The other lesser part of the breed is a Turken, which originates in Transylvania.
To me this seems like a marriage between a delicate Asian princess and a hearty Romanian peasant woman.
The idea of a hybrid such as this peaks your interest but, in the end sounds too freaky to try...or in this case, fly.
Much to everyone's surprise... they can range the gamut from dragon looking beasts to a chicken fairy princess.
But when it works out, it works out well.
Dauphin is the prettier of the two. Her big wet eyes and soft furry fluff are as dark as her skin.
Imogen, "Idgie" for short, looked like a pink skinned q-tip when she hatched. You'd think with her powder white fluff she would avoid the dirtier parts of the yard. No such luck. She's a farm girl's chicken through and through. She likes to be wherever you are.
Born in the same hatch last year, they were sisters first, chickens second. It was no surprise when they went broody together, both in the same coop area. When two new chicks were introduced to the coop via a gift from my darling husband we hoped they would each adopt one.
I was very surprised when only Dauphin took an interest. Idgie just sat, and pecked at the chicks as they walked by. She wasn't ready.
Even when Idgie was kicked out of her nest by a flock mate, she refused to leave the coop. In contrast, Dauphin left the warming pen each day with her new chicks to go out and explore the world.
Idgie is a stubborn chicken and she refused to be bullied even by Big Lola who resorted to sitting on top of her for days on end. But would poor, sullen Idgie ever find her purpose?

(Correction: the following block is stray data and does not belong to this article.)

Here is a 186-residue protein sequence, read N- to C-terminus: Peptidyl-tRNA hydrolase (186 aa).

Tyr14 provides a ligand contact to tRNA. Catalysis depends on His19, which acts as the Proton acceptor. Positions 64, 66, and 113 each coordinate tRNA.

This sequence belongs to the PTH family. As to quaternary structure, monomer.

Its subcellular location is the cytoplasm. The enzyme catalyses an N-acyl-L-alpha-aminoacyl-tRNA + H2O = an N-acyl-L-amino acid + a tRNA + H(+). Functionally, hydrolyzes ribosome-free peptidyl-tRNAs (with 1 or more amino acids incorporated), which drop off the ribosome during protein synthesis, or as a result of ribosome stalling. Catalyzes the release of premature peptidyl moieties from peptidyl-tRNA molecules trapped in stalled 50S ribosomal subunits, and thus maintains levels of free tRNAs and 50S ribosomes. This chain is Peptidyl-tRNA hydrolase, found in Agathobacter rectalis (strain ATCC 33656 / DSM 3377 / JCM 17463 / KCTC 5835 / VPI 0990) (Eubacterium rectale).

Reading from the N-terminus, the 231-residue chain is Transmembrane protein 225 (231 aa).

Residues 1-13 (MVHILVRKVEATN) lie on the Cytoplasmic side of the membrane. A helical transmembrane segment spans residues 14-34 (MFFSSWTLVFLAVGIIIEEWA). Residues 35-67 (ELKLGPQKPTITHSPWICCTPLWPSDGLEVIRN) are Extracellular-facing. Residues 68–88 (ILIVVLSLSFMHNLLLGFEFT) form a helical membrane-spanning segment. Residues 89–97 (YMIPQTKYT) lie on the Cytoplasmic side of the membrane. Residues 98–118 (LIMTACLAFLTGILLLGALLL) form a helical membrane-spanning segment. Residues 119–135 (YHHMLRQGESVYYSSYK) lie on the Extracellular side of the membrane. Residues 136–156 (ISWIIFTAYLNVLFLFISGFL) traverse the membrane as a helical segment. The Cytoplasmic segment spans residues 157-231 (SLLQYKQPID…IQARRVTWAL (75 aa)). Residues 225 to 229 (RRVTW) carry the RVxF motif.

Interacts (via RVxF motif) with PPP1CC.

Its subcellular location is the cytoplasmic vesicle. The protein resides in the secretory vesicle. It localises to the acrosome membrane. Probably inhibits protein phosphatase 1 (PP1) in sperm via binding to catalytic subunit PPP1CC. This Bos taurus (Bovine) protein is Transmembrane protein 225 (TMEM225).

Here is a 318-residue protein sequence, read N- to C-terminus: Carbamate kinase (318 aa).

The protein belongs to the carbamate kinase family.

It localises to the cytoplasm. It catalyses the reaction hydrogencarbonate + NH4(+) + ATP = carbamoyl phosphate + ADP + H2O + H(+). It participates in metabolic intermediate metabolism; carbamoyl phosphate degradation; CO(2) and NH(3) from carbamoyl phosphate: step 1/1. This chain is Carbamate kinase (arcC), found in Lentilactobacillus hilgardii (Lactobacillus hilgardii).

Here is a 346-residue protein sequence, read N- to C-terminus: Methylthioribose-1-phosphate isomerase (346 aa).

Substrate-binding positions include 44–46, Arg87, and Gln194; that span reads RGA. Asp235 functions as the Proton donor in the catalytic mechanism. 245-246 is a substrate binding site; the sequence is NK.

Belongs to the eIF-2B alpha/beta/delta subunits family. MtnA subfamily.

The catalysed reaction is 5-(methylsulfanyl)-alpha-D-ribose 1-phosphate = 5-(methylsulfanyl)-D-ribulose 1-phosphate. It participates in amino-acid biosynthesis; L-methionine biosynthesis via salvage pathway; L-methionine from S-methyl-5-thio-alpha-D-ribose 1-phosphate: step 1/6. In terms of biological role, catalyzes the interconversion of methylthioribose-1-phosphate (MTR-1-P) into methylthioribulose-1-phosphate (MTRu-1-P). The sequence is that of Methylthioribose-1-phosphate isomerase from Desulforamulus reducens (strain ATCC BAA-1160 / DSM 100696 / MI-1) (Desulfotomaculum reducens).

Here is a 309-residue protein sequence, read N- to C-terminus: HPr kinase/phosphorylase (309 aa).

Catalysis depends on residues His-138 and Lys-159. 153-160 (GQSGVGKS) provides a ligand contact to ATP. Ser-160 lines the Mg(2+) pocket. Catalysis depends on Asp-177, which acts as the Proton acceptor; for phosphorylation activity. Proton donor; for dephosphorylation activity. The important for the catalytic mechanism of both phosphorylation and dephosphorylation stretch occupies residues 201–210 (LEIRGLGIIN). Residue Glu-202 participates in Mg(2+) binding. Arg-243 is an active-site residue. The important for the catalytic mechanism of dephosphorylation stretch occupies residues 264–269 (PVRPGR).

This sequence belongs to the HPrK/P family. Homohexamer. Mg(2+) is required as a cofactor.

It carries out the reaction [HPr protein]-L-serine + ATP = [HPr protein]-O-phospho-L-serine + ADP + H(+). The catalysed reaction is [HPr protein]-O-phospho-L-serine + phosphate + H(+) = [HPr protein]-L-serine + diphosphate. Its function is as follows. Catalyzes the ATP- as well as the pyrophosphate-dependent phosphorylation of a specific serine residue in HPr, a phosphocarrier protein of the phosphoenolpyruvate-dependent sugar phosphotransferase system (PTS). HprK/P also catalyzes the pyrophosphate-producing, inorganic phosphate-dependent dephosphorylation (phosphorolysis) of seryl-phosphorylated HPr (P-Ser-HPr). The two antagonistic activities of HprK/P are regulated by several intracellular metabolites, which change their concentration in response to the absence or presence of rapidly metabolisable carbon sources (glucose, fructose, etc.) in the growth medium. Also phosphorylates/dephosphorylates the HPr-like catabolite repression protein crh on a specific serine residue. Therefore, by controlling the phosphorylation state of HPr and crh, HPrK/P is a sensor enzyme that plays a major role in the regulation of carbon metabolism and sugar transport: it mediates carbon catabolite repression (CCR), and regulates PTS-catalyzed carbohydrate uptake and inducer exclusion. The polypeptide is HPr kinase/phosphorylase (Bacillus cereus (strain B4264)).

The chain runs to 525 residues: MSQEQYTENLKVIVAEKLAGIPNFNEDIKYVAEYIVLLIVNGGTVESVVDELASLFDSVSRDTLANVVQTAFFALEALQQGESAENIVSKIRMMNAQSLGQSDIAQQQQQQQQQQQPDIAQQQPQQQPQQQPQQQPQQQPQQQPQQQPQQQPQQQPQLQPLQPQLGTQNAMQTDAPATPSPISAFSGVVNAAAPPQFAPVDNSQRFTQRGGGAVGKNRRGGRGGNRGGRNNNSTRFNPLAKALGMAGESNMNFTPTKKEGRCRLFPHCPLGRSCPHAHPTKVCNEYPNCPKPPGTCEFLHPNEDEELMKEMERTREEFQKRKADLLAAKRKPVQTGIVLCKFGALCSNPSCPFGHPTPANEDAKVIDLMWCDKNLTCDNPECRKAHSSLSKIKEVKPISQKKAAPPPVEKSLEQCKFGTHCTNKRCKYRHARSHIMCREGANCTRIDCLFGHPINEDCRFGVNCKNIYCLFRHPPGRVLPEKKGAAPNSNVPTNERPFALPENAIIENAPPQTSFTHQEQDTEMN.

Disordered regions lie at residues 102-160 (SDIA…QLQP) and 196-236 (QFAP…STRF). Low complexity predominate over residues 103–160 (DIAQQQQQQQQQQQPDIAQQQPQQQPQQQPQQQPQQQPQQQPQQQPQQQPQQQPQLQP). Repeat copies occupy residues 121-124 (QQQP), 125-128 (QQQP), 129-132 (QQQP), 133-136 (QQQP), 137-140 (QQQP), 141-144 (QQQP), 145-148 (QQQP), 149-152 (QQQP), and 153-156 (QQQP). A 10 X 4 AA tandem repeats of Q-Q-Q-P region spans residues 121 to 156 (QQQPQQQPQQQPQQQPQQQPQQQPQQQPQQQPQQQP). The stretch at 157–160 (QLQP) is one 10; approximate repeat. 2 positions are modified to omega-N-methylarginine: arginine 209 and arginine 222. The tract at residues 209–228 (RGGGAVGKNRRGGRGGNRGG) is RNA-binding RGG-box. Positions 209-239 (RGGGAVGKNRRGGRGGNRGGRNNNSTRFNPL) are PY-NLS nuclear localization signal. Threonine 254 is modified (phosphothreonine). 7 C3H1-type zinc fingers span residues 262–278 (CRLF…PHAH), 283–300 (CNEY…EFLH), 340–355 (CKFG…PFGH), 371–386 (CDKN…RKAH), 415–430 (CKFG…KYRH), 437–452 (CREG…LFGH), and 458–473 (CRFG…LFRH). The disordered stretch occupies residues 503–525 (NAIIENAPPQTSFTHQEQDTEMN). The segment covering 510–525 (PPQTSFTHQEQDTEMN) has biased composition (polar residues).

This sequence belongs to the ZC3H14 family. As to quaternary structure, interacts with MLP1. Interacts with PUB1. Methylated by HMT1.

The answer came when my BBC partner and good friend Kristi gifted me with a few baby Blue Orpingtons. I was ecstatic! With no roosters on our urban farm, this might be the closest Idgie would come to being a mother this season.
It's for good reason that I only allow the Silkies to be around new chicks. My chickens have been hand raised and fed all their lives, but my Silkie girls are especially smart and the most docile. After a week long period under the heat lamp, I introduced the chicks to Idgie...
I don't pretend that humans always have the capacity to instantly and without warning take on a brood of babies, no questions asked. At least humans get a 9-month gestational warmup. Idgie needed no time, just her instinct. She has free roam of all the yard including my gardens, with six little fledglings toddling along after her...imprinting her instantly, shading under her wings. Both Dauphin and Idgie keep their tiny chicks close and give out multiple lessons on how to dig for bugs, scratch through the wet leaves, and pick aphids off the honeysuckle.
I wish I could illicit some Zen message from that, or some clumsy metaphor for motherhood. I guess I'd prefer to suppose that nature doesn't need my narration.